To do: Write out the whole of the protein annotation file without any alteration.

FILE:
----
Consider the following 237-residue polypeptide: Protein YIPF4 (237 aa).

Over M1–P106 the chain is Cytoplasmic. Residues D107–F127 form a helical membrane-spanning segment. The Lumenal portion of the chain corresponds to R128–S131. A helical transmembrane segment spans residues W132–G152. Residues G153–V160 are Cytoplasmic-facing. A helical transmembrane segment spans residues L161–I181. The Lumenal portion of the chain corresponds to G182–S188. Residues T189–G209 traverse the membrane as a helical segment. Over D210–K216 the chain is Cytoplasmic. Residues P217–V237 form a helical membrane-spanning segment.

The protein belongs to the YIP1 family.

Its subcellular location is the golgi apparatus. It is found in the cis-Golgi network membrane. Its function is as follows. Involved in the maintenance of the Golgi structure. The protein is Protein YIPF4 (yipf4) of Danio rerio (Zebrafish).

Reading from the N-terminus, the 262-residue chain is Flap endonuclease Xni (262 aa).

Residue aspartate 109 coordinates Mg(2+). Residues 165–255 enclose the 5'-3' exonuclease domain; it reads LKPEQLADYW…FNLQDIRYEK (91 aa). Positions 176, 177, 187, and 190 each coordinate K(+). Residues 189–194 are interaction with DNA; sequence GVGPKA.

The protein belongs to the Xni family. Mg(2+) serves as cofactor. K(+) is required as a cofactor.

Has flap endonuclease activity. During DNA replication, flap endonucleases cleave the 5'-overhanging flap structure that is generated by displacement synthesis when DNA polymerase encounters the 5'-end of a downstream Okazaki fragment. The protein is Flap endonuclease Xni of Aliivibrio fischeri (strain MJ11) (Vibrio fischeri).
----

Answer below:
Consider the following 237-residue polypeptide: Protein YIPF4 (237 aa).

Over M1–P106 the chain is Cytoplasmic. Residues D107–F127 form a helical membrane-spanning segment. The Lumenal portion of the chain corresponds to R128–S131. A helical transmembrane segment spans residues W132–G152. Residues G153–V160 are Cytoplasmic-facing. A helical transmembrane segment spans residues L161–I181. The Lumenal portion of the chain corresponds to G182–S188. Residues T189–G209 traverse the membrane as a helical segment. Over D210–K216 the chain is Cytoplasmic. Residues P217–V237 form a helical membrane-spanning segment.

The protein belongs to the YIP1 family.

Its subcellular location is the golgi apparatus. It is found in the cis-Golgi network membrane. Its function is as follows. Involved in the maintenance of the Golgi structure. The protein is Protein YIPF4 (yipf4) of Danio rerio (Zebrafish).

Reading from the N-terminus, the 262-residue chain is Flap endonuclease Xni (262 aa).

Residue aspartate 109 coordinates Mg(2+). Residues 165–255 enclose the 5'-3' exonuclease domain; it reads LKPEQLADYW…FNLQDIRYEK (91 aa). Positions 176, 177, 187, and 190 each coordinate K(+). Residues 189–194 are interaction with DNA; sequence GVGPKA.

The protein belongs to the Xni family. Mg(2+) serves as cofactor. K(+) is required as a cofactor.

Has flap endonuclease activity. During DNA replication, flap endonucleases cleave the 5'-overhanging flap structure that is generated by displacement synthesis when DNA polymerase encounters the 5'-end of a downstream Okazaki fragment. The protein is Flap endonuclease Xni of Aliivibrio fischeri (strain MJ11) (Vibrio fischeri).